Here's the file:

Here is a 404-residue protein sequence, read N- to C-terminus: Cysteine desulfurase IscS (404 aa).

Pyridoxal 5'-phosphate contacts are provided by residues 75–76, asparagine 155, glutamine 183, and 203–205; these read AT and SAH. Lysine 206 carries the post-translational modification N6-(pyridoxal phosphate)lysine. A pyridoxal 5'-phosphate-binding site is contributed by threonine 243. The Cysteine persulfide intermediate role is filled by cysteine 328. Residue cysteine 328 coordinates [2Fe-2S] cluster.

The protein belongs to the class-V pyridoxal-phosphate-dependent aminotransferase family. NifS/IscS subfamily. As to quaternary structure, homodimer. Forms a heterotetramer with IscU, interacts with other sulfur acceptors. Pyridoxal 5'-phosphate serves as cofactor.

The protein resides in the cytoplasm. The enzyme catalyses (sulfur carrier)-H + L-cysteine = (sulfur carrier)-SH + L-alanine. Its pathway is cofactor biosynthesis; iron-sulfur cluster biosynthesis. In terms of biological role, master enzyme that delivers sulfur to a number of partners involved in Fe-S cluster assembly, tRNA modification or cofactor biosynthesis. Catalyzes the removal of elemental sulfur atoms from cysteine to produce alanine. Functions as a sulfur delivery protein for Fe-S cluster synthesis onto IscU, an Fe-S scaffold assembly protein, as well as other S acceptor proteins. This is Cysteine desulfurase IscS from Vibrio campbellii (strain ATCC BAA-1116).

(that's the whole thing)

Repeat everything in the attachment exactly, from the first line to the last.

Here is a 404-residue protein sequence, read N- to C-terminus: Cysteine desulfurase IscS (404 aa).

Pyridoxal 5'-phosphate contacts are provided by residues 75–76, asparagine 155, glutamine 183, and 203–205; these read AT and SAH. Lysine 206 carries the post-translational modification N6-(pyridoxal phosphate)lysine. A pyridoxal 5'-phosphate-binding site is contributed by threonine 243. The Cysteine persulfide intermediate role is filled by cysteine 328. Residue cysteine 328 coordinates [2Fe-2S] cluster.

The protein belongs to the class-V pyridoxal-phosphate-dependent aminotransferase family. NifS/IscS subfamily. As to quaternary structure, homodimer. Forms a heterotetramer with IscU, interacts with other sulfur acceptors. Pyridoxal 5'-phosphate serves as cofactor.

The protein resides in the cytoplasm. The enzyme catalyses (sulfur carrier)-H + L-cysteine = (sulfur carrier)-SH + L-alanine. Its pathway is cofactor biosynthesis; iron-sulfur cluster biosynthesis. In terms of biological role, master enzyme that delivers sulfur to a number of partners involved in Fe-S cluster assembly, tRNA modification or cofactor biosynthesis. Catalyzes the removal of elemental sulfur atoms from cysteine to produce alanine. Functions as a sulfur delivery protein for Fe-S cluster synthesis onto IscU, an Fe-S scaffold assembly protein, as well as other S acceptor proteins. This is Cysteine desulfurase IscS from Vibrio campbellii (strain ATCC BAA-1116).